The U.S. trade deficit hit its widest point in more than a year in March, with a jump in imports swamping a rise in exports as the global economy strengthened, a government report showed on Wednesday.
Archive for the 'Trade' Category
HONG KONG — The Chinese government is preparing to announce in the coming days that it will allow its currency to strengthen slightly and vary more from day to day, a move being taken for domestic policy reasons in China but likely to please the Obama administration, people with knowledge of the emerging consensus in Beijing said on Thursday.
A more market-oriented currency policy in Beijing, with a trend toward a stronger renminbi, could help the American economy in several ways, according to economists. A stronger renminbi would make Chinese goods more expensive in the United States and make American goods cheaper in China, which is currently exporting more than four times as much to the United States as it imports.
The value of exports through the state, $10.3 billion, was an 18.5 percent increase over the previous January and the third month of year-over-year increases. It was nearly identical to the nationwide increase in exports.
.”Even so, we are now just getting back to the level of exporting we were at in early 2007, before the global financial and economic crisis sent international trade spiraling down,” O’Connell said..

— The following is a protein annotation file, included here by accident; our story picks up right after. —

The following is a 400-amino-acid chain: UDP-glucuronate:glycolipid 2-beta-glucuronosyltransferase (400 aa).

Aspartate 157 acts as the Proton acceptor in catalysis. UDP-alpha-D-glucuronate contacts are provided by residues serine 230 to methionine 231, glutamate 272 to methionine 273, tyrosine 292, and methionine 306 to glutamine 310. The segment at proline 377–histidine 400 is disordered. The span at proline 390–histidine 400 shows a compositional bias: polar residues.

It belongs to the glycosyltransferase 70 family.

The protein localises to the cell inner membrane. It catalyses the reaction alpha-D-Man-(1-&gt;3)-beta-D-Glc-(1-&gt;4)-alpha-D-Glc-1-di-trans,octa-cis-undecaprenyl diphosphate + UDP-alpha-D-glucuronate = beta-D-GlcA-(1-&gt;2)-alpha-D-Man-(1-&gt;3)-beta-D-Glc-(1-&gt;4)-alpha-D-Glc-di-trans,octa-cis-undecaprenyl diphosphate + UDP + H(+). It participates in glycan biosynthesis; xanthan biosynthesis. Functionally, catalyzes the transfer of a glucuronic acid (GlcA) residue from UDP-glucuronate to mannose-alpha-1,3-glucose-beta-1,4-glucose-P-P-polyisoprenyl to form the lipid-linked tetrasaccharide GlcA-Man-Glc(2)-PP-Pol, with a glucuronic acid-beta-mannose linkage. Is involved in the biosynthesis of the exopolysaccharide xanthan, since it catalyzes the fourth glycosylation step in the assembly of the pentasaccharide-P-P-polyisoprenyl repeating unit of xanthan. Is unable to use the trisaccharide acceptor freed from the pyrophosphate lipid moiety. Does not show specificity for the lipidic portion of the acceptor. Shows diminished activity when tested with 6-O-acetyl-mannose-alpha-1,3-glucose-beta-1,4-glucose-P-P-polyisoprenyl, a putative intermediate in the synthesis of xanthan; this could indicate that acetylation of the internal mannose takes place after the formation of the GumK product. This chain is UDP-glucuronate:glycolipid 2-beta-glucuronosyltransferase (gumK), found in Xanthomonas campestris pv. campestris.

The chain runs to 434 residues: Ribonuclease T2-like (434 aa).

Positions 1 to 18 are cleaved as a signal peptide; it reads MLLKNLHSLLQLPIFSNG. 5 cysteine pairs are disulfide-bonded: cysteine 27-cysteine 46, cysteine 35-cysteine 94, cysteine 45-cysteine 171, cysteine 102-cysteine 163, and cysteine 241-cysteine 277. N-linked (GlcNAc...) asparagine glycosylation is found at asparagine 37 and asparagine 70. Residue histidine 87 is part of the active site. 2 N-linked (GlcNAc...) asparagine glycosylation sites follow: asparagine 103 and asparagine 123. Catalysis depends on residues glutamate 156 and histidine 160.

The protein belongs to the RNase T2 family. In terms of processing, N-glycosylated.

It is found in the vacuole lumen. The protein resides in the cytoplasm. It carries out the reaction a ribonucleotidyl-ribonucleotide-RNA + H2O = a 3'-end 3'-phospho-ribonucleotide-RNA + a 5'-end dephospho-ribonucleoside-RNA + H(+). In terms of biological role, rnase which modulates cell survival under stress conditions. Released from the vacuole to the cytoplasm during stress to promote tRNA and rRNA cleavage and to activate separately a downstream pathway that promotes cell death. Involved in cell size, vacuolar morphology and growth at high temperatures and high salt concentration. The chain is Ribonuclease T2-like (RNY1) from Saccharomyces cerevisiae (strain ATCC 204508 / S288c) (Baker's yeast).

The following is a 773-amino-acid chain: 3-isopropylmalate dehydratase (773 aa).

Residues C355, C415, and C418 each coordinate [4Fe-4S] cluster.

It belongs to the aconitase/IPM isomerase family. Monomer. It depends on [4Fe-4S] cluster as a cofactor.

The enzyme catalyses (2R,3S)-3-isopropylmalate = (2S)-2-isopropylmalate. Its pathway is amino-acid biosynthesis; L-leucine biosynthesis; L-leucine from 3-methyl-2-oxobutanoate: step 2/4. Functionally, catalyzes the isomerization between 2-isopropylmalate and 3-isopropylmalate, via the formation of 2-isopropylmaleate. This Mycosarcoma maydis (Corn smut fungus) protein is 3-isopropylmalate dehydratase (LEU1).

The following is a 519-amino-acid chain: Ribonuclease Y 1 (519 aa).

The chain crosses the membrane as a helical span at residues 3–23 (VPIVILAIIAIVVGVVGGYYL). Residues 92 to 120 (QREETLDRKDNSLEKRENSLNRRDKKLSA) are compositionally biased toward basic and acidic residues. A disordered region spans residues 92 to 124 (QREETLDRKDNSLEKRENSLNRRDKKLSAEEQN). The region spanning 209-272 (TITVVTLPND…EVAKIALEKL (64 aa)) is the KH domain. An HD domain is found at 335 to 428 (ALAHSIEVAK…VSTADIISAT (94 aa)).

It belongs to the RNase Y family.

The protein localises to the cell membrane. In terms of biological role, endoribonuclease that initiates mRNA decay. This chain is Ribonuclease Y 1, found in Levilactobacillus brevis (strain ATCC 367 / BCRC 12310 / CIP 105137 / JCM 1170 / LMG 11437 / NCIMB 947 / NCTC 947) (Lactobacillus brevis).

O’Connell said he anticipated continued export increases “if only because the economies of most of our major trading partners continue to expand,” but added, “The most worrisome prospect involves the risk of fall-out from the financial turmoil now gripping the European Union and especially those countries in the euro zone.”
From Paul Krugman. To me, it puts any trade war talks in perspective.
Professor Mark Perry, University of Michigan, provides us with a great explanation on why our tariffs on China are a bad idea.
A popular notion is that when U.S. companies expand abroad, they reduce domestic activity. In other words, when U.S. companies outsource, the U.S. loses jobs. A study just published in the AEA: Economic Policy Journal by Desai, Foley, and Hines Jr. shows the opposite is true. This has significant policy and popular perception implications. From the abstract:
10 percent greater foreign investment is associated with 2.6 percent greater domestic investment, and 10 percent greater foreign employee compensation is associated with 3.7 percent greater domestic employee compensation. These results do not support the popular notion that expansions abroad reduce a firm’s domestic activity, instead suggesting the opposite.